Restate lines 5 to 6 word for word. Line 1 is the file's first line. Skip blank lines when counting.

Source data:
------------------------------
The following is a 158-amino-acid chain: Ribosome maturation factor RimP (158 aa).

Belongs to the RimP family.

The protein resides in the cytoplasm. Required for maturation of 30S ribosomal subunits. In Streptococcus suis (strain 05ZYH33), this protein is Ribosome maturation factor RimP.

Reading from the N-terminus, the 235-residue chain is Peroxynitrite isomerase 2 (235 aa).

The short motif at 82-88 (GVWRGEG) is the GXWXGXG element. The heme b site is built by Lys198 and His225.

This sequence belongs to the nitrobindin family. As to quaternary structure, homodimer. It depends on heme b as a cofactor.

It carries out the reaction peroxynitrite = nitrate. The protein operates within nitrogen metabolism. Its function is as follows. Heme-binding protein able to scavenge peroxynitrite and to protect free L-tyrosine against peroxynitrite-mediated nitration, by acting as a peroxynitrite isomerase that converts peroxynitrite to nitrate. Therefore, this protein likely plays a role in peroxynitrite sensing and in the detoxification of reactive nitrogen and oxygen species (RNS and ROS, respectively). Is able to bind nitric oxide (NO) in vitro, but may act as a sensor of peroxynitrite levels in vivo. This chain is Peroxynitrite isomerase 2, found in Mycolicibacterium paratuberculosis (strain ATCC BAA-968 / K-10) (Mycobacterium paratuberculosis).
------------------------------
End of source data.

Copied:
The short motif at 82-88 (GVWRGEG) is the GXWXGXG element. The heme b site is built by Lys198 and His225.

This sequence belongs to the nitrobindin family. As to quaternary structure, homodimer. It depends on heme b as a cofactor.